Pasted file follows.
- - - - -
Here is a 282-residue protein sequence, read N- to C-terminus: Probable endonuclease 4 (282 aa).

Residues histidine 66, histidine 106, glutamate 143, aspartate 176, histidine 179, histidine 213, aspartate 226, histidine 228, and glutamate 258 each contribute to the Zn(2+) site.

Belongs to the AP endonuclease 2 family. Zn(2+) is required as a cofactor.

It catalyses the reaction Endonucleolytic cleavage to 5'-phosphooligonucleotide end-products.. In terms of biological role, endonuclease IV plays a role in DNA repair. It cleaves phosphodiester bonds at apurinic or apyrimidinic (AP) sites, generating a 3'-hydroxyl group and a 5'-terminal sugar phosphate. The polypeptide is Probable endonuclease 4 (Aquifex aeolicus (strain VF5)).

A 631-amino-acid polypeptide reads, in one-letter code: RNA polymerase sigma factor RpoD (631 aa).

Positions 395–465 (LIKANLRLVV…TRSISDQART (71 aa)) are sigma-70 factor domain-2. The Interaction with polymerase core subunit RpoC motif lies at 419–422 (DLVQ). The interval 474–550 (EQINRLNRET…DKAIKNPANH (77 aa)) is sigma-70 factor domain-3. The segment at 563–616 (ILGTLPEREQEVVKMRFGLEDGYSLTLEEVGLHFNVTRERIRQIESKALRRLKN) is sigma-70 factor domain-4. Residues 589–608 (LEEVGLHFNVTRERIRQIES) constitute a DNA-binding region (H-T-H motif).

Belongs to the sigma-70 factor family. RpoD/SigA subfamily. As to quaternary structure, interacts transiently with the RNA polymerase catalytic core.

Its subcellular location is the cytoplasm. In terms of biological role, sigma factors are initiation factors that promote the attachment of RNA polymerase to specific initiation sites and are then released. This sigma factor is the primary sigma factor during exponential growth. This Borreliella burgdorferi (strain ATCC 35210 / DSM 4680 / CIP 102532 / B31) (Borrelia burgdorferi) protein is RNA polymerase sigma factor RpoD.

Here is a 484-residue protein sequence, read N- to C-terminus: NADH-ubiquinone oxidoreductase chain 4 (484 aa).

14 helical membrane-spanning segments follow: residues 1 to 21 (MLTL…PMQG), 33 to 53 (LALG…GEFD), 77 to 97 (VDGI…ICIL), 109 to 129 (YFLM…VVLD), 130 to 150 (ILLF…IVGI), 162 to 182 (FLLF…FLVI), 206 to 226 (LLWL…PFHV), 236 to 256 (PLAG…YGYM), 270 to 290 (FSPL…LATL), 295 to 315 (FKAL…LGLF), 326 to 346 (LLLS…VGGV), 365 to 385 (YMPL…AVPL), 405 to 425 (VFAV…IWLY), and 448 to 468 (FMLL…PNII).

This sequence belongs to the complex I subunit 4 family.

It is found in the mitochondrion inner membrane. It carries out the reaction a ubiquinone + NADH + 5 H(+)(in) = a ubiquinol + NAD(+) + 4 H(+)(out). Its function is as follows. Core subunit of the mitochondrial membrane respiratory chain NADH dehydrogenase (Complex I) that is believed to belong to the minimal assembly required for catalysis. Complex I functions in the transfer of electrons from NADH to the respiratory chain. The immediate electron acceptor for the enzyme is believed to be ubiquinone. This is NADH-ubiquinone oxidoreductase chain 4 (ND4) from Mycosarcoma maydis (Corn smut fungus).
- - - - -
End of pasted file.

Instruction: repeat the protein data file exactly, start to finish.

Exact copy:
Here is a 282-residue protein sequence, read N- to C-terminus: Probable endonuclease 4 (282 aa).

Residues histidine 66, histidine 106, glutamate 143, aspartate 176, histidine 179, histidine 213, aspartate 226, histidine 228, and glutamate 258 each contribute to the Zn(2+) site.

Belongs to the AP endonuclease 2 family. Zn(2+) is required as a cofactor.

It catalyses the reaction Endonucleolytic cleavage to 5'-phosphooligonucleotide end-products.. In terms of biological role, endonuclease IV plays a role in DNA repair. It cleaves phosphodiester bonds at apurinic or apyrimidinic (AP) sites, generating a 3'-hydroxyl group and a 5'-terminal sugar phosphate. The polypeptide is Probable endonuclease 4 (Aquifex aeolicus (strain VF5)).

A 631-amino-acid polypeptide reads, in one-letter code: RNA polymerase sigma factor RpoD (631 aa).

Positions 395–465 (LIKANLRLVV…TRSISDQART (71 aa)) are sigma-70 factor domain-2. The Interaction with polymerase core subunit RpoC motif lies at 419–422 (DLVQ). The interval 474–550 (EQINRLNRET…DKAIKNPANH (77 aa)) is sigma-70 factor domain-3. The segment at 563–616 (ILGTLPEREQEVVKMRFGLEDGYSLTLEEVGLHFNVTRERIRQIESKALRRLKN) is sigma-70 factor domain-4. Residues 589–608 (LEEVGLHFNVTRERIRQIES) constitute a DNA-binding region (H-T-H motif).

Belongs to the sigma-70 factor family. RpoD/SigA subfamily. As to quaternary structure, interacts transiently with the RNA polymerase catalytic core.

Its subcellular location is the cytoplasm. In terms of biological role, sigma factors are initiation factors that promote the attachment of RNA polymerase to specific initiation sites and are then released. This sigma factor is the primary sigma factor during exponential growth. This Borreliella burgdorferi (strain ATCC 35210 / DSM 4680 / CIP 102532 / B31) (Borrelia burgdorferi) protein is RNA polymerase sigma factor RpoD.

Here is a 484-residue protein sequence, read N- to C-terminus: NADH-ubiquinone oxidoreductase chain 4 (484 aa).

14 helical membrane-spanning segments follow: residues 1 to 21 (MLTL…PMQG), 33 to 53 (LALG…GEFD), 77 to 97 (VDGI…ICIL), 109 to 129 (YFLM…VVLD), 130 to 150 (ILLF…IVGI), 162 to 182 (FLLF…FLVI), 206 to 226 (LLWL…PFHV), 236 to 256 (PLAG…YGYM), 270 to 290 (FSPL…LATL), 295 to 315 (FKAL…LGLF), 326 to 346 (LLLS…VGGV), 365 to 385 (YMPL…AVPL), 405 to 425 (VFAV…IWLY), and 448 to 468 (FMLL…PNII).

This sequence belongs to the complex I subunit 4 family.

It is found in the mitochondrion inner membrane. It carries out the reaction a ubiquinone + NADH + 5 H(+)(in) = a ubiquinol + NAD(+) + 4 H(+)(out). Its function is as follows. Core subunit of the mitochondrial membrane respiratory chain NADH dehydrogenase (Complex I) that is believed to belong to the minimal assembly required for catalysis. Complex I functions in the transfer of electrons from NADH to the respiratory chain. The immediate electron acceptor for the enzyme is believed to be ubiquinone. This is NADH-ubiquinone oxidoreductase chain 4 (ND4) from Mycosarcoma maydis (Corn smut fungus).